Friday, April 29, 2011

The TTLG 2011 Picture Book Celebration: Book One hundred and nineteen

Today is Arbor Day here in the U.S. It is a day when people come together to plant trees and to appreciate trees for their beauty and for the many things they give us. Today's picture book tells the story of how one town started a tradition of planting trees every spring.

Kathryn O. Gilbraith
Illustrated by Cyd Moore
Picture Book
For ages 5 to 7
Peachtree Publishers, 2010, 978-56145-517-2
   Katie and Papa live in a new town on the prairie. New buildings pop up every week, and the town now has stores, a church, and a schoolhouse. In what is going to be the town square Papa paces out the land, planning where paths will go. When it is ready, the town square will be where the townsfolk gather for concerts, socials, speeches, and celebrations. There is one thing that is missing though. There are no trees.
   At a town meeting the townsfolk decide that their town needs trees, and they all chip in some money to buy fifteen young trees. Eagerly the townsfolk wait for their trees, and then at last the baby trees arrive on a train. The saplings “spindly and green” don’t look like much, and it is hard to believe that they will ever provide shade and beauty in the town square, but Papa tells Katie “Don’t worry. They’ll grow.”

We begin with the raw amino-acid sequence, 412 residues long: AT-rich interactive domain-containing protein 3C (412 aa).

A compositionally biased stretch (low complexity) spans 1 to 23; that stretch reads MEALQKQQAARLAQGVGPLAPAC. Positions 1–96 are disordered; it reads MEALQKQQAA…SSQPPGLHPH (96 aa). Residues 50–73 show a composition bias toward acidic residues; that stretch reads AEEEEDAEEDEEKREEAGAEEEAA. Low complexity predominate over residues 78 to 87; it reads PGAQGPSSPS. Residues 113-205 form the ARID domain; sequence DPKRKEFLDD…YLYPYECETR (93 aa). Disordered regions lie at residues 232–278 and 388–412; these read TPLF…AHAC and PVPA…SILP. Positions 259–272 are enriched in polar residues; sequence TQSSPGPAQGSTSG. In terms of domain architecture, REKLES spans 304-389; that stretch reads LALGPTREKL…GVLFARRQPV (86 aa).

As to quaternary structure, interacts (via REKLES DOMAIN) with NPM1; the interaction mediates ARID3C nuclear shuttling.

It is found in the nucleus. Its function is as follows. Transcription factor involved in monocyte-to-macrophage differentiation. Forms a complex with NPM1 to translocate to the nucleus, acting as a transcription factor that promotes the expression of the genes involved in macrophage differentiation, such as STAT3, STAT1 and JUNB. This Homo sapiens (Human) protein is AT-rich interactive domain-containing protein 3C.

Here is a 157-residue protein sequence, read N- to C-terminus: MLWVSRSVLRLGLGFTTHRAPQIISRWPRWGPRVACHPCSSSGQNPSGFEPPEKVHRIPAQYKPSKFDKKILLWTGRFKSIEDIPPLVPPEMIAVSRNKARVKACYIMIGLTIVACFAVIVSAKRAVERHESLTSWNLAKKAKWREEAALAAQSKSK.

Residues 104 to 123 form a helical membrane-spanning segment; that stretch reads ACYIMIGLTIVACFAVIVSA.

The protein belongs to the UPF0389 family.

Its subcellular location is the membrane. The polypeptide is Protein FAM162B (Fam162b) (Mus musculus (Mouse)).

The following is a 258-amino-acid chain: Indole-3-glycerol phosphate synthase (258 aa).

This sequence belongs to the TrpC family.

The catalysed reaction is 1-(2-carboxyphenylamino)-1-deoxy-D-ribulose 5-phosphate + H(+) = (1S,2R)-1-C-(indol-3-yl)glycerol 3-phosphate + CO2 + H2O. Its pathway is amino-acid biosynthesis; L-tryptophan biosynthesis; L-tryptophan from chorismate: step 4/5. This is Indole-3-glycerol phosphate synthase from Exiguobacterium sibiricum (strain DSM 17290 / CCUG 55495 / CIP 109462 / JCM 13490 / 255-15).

Together the townspeople, young and old, work to plant the trees in what will be the new town square. They plant trees near the school and church, and Katie and Papa plant a flouring dogwood in memory of Mama, who is no longer with them.
   That evening the townsfolk dance and picnic under the stars, and they decide to have a tree planting celebration the following year.
   In this wonderful picture book, the author and illustrator tell the story of how a small prairie town starts a tree planting tradition. The author and Illustrator beautifully capture the pride that the townsfolk have in their trees, and the pleasure those trees give to people for generations to come. The tradition of planting trees every spring connects the people to their past, and to their future.
   The story is loosely based on the true story about the first Arbor Day, which was celebrated in Nebraska in April, 1872. 

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